An equivalent formulation that explicitly shows the linear regression as a model of conditional expectation can be given as

<math> \mbox{E}(y|x) = \alpha + \beta x \, </math>

with the conditional distribution of y given x is identical to the distribution of the error term.

Types of linear regression

There are many different approaches to solving the regression problem, that is, determining suitable estimates for the parameters.

Least-squares analysis

Least-squares analysis was developed by Carl Friedrich Gauss in the 1820s. This method uses the following Gauss-Markov assumptions:

  • The random errors εi have expected value 0.
  • The random errors εi are uncorrelated (this is weaker than an assumption of probabilistic independence).
  • The random errors εi are homoscedastic, i.e., they all have the same variance.

(See also Gauss-Markov theorem). These assumptions imply that least-squares estimates of the parameters are optimal in a certain sense.

A linear regression with p parameters (including the regression intercept β1) and n data points (sample size), with <math>n\geq (p+1) </math> allows construction of the following vectors and matrix with associated standard errors:

<math> \begin{bmatrix} y_{1} \\ y_{2} \\ \vdots \\ y_{n} \end{bmatrix} = \begin{bmatrix} 1 & x_{12} & x_{13} & \dots & x_{1p} \\ 1 & x_{22} & x_{23} & \dots & x_{2p} \\ \vdots & \vdots & \vdots & & \vdots \\ 1 & x_{n2} & x_{n3} & \dots & x_{np} \end{bmatrix} \begin{bmatrix} \beta_1 \\ \beta_2 \\ \vdots \\ \beta_p \end{bmatrix} + \begin{bmatrix} \varepsilon_1\\ \varepsilon_2\\ \vdots\\ \varepsilon_n \end{bmatrix} </math>

or, from vector-matrix notation above,

<math> \ y = \mathbf{X}\cdot\beta + \varepsilon.\, </math>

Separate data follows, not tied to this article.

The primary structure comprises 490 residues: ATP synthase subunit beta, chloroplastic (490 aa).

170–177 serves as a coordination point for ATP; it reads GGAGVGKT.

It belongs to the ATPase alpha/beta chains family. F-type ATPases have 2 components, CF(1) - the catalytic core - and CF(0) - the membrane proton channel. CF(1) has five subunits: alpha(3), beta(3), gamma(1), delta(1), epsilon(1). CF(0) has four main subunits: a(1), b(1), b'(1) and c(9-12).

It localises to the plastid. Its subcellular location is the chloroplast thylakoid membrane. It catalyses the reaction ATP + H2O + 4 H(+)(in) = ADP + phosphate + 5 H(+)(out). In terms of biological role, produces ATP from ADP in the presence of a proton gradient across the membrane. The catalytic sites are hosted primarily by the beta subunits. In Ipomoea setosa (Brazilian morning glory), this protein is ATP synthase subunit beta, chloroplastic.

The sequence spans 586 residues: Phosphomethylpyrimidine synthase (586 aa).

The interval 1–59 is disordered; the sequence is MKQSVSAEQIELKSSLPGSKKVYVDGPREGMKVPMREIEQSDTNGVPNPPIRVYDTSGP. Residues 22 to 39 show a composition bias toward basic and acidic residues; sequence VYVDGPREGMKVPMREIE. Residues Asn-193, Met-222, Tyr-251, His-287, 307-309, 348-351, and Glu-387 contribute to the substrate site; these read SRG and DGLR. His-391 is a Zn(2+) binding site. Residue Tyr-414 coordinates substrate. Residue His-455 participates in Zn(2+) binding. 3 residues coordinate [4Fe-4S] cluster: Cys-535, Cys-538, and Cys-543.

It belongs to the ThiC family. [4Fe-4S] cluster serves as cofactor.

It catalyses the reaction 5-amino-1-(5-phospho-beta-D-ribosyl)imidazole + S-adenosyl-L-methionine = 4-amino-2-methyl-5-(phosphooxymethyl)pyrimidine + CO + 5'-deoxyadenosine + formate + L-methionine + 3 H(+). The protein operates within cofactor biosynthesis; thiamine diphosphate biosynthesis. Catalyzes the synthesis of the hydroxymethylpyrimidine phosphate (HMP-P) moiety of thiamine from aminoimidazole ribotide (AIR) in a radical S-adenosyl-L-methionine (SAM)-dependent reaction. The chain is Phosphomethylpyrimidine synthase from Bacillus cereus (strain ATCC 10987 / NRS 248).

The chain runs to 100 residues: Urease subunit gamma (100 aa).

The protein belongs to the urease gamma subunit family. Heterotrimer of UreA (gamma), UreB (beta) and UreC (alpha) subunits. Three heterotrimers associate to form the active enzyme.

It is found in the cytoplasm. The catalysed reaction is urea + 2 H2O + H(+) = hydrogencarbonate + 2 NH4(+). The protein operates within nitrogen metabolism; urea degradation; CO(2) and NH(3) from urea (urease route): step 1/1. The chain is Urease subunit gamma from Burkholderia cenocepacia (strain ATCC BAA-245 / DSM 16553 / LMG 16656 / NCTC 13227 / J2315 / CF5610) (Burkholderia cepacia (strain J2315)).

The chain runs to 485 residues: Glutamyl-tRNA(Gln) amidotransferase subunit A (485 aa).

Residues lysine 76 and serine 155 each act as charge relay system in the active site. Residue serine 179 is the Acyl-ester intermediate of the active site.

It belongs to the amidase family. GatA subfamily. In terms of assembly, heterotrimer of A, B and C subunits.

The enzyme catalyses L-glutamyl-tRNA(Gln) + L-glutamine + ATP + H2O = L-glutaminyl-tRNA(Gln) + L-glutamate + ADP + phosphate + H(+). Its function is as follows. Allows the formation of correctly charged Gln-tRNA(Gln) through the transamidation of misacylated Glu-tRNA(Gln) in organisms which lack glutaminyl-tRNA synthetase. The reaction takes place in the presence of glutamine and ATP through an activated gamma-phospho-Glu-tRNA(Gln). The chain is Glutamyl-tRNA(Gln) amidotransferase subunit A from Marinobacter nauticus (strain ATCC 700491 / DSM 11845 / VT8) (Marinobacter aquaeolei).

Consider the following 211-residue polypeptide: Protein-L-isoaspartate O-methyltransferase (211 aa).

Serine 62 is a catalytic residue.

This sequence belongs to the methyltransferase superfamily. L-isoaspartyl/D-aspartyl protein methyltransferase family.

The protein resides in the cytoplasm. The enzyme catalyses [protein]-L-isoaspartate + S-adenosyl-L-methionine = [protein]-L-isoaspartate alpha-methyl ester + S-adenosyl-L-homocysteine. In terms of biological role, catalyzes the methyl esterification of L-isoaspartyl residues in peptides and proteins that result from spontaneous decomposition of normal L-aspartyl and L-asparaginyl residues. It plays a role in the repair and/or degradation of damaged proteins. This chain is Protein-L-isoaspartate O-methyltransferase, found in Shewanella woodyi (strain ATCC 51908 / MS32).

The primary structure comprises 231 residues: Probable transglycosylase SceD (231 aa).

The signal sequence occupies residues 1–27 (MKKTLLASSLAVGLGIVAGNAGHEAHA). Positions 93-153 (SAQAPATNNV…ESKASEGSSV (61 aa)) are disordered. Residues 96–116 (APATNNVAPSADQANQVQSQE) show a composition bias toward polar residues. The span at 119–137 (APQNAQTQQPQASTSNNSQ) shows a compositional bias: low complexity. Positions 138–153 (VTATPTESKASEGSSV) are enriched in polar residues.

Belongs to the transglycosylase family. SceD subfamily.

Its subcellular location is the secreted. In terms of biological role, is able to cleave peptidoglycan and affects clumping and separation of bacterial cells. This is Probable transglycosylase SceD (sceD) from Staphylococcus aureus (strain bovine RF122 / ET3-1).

Each data point can be given as <math>(\vec x_i, y_i)</math>, <math>i=1,2,\dots,n.</math>. For n = p, standard errors of the parameter estimates could not be calculated. For n less than p, parameters could not be calculated.

The estimated values of the parameters can be given as

<math>\widehat{\beta} </math><math>=(\mathbf{X}^T\mathbf{X})^{-1}\mathbf{X}^T {\vec y}</math>

Using the assumptions provided by the Gauss-Markov Theorem, it is possible to analyse the results and determine whether or not the model determined using least-squares is valid. The number of degrees of freedom is given by n − p.

The residuals, representing the difference between the observations and the model's predictions, are required to analyse the regression. They are determined from

<math>\hat\vec\varepsilon = \vec y - \mathbf{X} \hat\beta\,</math>

The standard deviation, <math>\hat \sigma </math> for the model is determined from


{\hat \sigma = \sqrt{ \frac {\hat\vec\varepsilon^T \hat\vec\varepsilon} {n-p}} = \sqrt {\frac{{ \vec y^T \vec y - \hat\vec\beta^T \mathbf{X}^T \vec y}}Template:N - p} }


The variance in the errors can be described using the Chi-square distribution:

<math>\hat\sigma^2 \sim \frac { \chi_{n-p}^2 \ \sigma^2 } {n-p}</math>

The <math>100(1-\alpha)% </math> confidence interval for the parameter, <math>\beta_i </math>, is computed as follows:


{\widehat \beta_i \pm t_{\frac{\alpha }{2},n - p} \hat \sigma \sqrt {(\mathbf{X}^T \mathbf{X})_{ii}^{ - 1} } }


where t follows the Student's t-distribution with <math>n-p</math> degrees of freedom and <math> (\mathbf{X}^T \mathbf{X})_{ii}^{ - 1}</math> denotes the value located in the <math>i^{th}</math> row and column of the matrix.